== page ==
AC: I’ve mostly been using semi-gloss house paint that’s either white or black. I actually tried to use spray paint, but it didn’t work – it’d get messy and chip off.
DR: How are your sculptures assembled?
AC: I use super glue and I swear I’ve stuck all my fingers together numerous times – that stuff is a nightmare.
DR: Did you go to art school?
AC: I went to an art school in Dublin for a year, but I’m mostly self-taught. I thought about studying interior design in Edinburgh [Scotland] before I came to America, but decided against it in the end.
DR: Why were you interested in interior design?
AC: Interior design was always a part of my upbringing. We could never afford a decorator, so my mom and I did a lot of decorative work ourselves [carpentry, upholstery, etc.]. She is an artist and an amazingly talented woman who can tackle just about anything. So I learnt a lot from beginning go about building, sculpting and so on. I’ve only recently figured out that I could mix my two passions of art and interior design together and in turn produce conceptual artwork.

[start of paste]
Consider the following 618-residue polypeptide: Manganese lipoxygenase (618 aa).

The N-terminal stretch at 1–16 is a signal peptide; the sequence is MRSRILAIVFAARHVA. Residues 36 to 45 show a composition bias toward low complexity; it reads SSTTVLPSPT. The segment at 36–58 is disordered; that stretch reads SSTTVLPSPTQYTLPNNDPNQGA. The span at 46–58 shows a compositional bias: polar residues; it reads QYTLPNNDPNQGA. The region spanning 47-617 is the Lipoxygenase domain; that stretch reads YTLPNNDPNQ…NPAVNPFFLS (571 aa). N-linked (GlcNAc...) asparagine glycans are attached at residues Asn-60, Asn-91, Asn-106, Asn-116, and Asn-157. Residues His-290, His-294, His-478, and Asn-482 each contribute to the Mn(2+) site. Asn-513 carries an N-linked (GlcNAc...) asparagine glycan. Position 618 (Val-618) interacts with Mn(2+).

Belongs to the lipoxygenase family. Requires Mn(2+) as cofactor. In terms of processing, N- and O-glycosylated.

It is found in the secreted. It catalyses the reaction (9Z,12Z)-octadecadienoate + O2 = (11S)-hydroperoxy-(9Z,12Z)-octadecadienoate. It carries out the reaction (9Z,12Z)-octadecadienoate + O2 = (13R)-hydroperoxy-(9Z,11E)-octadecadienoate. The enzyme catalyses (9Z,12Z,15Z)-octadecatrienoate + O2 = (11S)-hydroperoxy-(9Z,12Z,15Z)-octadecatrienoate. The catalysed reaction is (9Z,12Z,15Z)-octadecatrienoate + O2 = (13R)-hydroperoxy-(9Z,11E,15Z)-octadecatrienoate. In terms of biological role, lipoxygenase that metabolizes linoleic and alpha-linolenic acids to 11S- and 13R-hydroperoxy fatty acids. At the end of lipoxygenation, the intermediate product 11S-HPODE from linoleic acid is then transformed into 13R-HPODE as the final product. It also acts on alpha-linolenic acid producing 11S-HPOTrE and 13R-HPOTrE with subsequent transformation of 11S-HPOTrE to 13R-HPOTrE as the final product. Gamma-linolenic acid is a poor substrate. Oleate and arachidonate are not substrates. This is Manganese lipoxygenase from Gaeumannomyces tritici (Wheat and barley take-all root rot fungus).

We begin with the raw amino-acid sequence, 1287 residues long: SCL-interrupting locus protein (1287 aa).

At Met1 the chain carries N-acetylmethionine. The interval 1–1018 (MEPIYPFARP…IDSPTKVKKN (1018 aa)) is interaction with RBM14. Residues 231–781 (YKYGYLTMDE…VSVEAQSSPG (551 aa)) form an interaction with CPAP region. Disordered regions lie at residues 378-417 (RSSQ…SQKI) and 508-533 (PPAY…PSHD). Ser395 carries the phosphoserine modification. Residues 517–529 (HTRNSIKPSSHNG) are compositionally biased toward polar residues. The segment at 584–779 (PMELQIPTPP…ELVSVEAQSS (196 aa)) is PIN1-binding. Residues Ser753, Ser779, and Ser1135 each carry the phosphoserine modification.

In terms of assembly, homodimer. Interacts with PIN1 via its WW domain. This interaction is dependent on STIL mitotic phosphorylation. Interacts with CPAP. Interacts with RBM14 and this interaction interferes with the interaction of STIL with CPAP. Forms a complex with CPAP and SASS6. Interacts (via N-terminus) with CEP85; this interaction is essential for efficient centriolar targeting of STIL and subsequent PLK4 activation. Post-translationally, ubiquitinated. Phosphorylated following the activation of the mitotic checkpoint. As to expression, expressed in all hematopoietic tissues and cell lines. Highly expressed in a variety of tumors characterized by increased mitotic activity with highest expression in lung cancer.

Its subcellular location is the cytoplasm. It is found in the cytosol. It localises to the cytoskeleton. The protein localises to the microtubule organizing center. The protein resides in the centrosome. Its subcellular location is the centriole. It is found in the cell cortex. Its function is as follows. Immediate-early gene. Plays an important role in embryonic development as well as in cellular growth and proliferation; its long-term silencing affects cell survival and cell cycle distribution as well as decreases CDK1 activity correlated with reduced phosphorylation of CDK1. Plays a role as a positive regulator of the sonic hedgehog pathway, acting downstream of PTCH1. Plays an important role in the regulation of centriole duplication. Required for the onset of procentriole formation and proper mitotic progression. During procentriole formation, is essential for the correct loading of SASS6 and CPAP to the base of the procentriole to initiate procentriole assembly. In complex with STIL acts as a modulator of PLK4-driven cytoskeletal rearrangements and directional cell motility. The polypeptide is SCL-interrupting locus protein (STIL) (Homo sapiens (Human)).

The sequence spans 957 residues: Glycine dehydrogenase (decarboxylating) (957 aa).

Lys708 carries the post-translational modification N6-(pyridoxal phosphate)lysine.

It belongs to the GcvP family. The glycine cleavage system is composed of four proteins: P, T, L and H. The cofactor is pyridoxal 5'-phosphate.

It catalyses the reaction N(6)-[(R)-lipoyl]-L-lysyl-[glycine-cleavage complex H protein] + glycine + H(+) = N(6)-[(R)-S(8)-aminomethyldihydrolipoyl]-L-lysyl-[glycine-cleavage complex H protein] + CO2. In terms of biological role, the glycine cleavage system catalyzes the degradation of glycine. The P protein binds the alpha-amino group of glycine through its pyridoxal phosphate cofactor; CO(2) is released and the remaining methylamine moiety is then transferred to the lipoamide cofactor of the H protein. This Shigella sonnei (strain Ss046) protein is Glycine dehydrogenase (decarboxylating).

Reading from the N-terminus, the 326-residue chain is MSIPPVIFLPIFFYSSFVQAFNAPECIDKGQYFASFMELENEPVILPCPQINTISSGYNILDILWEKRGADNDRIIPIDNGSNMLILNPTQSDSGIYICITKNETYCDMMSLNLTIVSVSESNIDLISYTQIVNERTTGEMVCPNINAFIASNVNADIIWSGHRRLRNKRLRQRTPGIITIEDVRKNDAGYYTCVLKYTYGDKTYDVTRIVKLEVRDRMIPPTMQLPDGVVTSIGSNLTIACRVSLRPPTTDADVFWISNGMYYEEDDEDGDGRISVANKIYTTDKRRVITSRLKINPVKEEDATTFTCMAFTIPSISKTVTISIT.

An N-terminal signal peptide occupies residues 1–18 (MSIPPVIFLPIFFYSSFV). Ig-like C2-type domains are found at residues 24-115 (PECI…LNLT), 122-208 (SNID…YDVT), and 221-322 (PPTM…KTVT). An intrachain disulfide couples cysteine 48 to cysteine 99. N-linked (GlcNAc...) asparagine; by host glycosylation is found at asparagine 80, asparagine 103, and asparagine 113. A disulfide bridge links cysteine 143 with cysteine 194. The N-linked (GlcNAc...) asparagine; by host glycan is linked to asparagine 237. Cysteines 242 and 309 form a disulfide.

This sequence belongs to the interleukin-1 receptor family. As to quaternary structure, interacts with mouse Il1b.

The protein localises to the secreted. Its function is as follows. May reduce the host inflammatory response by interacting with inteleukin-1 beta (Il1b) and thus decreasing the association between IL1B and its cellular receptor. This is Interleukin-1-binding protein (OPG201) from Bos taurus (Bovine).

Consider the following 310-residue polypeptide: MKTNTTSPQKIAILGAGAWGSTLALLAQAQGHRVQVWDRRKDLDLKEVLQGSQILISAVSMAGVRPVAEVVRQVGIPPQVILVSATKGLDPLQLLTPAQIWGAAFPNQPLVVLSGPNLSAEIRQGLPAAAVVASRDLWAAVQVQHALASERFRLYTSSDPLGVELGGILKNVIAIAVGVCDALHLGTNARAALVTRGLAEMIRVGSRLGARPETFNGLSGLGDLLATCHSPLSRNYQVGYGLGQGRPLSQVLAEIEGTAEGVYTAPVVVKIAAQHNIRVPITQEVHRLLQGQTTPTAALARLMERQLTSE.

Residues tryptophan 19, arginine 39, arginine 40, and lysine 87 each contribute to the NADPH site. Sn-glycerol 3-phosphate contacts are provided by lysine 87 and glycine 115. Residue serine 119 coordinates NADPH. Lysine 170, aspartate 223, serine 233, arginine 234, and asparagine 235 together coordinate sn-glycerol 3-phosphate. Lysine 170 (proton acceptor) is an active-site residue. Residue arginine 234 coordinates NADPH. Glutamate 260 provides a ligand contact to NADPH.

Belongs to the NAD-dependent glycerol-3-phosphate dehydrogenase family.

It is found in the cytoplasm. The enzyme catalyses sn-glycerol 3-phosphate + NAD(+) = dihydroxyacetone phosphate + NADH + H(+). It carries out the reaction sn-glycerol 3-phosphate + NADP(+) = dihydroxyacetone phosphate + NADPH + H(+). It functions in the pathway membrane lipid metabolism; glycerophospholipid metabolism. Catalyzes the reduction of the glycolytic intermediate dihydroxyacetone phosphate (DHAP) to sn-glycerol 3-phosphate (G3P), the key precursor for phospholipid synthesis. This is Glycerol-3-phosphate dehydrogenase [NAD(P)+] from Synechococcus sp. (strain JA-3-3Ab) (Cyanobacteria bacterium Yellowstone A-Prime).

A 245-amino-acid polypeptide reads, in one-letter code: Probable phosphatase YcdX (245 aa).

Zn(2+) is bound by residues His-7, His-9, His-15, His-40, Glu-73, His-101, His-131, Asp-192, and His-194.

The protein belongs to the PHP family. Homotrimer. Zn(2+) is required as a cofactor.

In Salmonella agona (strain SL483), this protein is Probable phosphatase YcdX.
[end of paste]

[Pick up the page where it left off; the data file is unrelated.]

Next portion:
DR: When did you have your first exhibition?
AC: My husband and I found a broken clock on the street while we were walking home one night and took it in with us. I was inspired to make it a WWII inspired piece because my husband grew up in Soviet Union Russia and I used a lot memorabilia objects I had around the house that were already on their way to becoming antiques. Someone saw the piece and recommended that I do an art show, so I ended up doing one and it went so well that I got inspired to keep going with it.
DR: Do you add clay in-between the toys on your sculptures?
AC: Absolutely, I tend to use it quite a bit. I have a sculpture named Romancing a Honey Bird where I put some putty in-between a slab of driftwood and the clock so they looked like they blended together.
DR: Do you ever make your own figures?
AC: I wish I could make all the toys myself, but it would take forever – especially since I try not to ever use the same figure more than once.
DR: How are you planning on selling the furniture pieces?